|Official name||Madu ganga|
|Designated||11 December 2003|
The Madu Ganga is a minor watercourse which originates near Uragasmanhandiya in the Galle District of Sri Lanka, before widening into the Madu Ganga Lake at Balapitiya. The river then flows for a further a 4.4 km (2.7 mi) before draining into the Indian Ocean.
The Buddhist Amarapura Nikaya sect had its first upasampada (higher ordination ceremony) on a fleet of boats anchored upon it in 1803. The Buddhist Kothduwa temple is situated on an isolated island in the lake.
Together with the smaller Randombe Lake, to which it is connected by two narrow channels, it forms the Madu Ganga wetland. Its estuary and the many mangrove islets on it constitute a complex coastal wetland ecosystem. In has high ecological, biological and aesthetic significance, being home to approximately 303 species of plants belonging to 95 families and to 248 species of vertebrate animals. The inhabitants of its islets produce peeled cinnamon and cinnamon oil.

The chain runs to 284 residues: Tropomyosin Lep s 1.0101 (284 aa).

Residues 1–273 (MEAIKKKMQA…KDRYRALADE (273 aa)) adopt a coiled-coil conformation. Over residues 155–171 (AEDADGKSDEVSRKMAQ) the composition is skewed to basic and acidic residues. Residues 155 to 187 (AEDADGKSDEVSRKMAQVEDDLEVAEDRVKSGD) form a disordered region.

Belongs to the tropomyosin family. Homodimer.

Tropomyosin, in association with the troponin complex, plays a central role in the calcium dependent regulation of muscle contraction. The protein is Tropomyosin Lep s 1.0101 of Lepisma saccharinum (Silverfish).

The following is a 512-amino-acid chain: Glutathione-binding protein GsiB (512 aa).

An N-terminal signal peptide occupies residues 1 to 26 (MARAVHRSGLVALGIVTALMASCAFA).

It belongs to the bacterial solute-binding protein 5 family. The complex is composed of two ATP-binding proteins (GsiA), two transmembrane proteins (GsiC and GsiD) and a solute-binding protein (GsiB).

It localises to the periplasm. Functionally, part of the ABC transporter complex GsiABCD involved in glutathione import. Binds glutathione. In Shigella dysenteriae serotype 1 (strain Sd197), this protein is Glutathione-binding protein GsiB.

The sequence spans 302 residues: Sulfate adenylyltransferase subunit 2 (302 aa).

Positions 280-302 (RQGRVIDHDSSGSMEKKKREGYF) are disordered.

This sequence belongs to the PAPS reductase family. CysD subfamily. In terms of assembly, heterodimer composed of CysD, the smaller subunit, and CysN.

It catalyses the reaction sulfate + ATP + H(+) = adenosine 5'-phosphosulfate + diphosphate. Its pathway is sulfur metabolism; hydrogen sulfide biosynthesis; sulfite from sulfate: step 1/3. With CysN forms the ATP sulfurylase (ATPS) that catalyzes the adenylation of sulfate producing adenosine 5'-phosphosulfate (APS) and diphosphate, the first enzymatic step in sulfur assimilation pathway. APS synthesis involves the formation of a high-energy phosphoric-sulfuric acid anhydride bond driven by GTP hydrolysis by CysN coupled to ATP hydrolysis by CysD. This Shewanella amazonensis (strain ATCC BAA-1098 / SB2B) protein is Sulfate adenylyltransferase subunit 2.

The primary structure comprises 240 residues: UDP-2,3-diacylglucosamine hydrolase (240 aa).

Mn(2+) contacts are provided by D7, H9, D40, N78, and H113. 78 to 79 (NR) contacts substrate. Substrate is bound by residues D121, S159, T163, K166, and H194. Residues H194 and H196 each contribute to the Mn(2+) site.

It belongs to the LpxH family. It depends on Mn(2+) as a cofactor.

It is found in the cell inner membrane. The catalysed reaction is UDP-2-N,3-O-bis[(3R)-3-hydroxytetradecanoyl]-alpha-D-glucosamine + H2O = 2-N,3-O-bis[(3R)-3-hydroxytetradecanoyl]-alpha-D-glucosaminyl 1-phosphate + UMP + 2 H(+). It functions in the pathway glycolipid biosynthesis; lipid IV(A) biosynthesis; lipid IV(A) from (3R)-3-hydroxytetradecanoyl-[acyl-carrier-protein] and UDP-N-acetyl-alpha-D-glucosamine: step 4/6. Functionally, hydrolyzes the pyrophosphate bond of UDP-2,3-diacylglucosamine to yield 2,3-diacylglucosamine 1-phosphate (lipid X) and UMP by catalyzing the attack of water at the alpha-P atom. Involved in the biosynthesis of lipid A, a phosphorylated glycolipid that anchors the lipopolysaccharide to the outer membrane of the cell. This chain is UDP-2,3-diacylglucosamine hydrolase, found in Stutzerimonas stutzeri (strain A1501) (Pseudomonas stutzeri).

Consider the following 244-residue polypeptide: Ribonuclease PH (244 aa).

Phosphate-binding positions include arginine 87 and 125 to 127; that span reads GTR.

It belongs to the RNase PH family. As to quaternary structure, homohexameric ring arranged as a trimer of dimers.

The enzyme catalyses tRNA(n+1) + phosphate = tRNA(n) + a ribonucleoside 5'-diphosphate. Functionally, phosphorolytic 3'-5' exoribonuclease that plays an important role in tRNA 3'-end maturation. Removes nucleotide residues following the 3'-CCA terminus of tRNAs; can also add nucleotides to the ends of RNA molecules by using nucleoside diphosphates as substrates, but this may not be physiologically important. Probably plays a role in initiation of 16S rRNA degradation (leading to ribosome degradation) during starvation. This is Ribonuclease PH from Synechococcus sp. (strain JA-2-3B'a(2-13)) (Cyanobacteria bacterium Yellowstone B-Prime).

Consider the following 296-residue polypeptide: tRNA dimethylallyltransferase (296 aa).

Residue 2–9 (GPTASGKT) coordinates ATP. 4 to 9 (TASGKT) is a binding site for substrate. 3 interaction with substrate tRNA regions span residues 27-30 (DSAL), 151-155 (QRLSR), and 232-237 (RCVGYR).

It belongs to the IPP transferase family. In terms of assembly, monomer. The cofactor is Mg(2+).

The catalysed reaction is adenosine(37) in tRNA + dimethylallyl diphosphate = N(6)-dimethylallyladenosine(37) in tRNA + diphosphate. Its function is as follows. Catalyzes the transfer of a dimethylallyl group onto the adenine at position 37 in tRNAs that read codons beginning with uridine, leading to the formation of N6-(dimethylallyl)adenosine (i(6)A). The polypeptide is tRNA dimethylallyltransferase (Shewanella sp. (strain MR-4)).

The Maduganga Wetland was declared in 2003, in terms of the Ramsar Convention.
- IUCN Sri Lanka, Maduganga mangrove estuary
- Dekshika Charmini Kodituwakku, 'WETLANDS POLICY IN SRI LANKA', Biosphere, 20-2
- Article from Divaina
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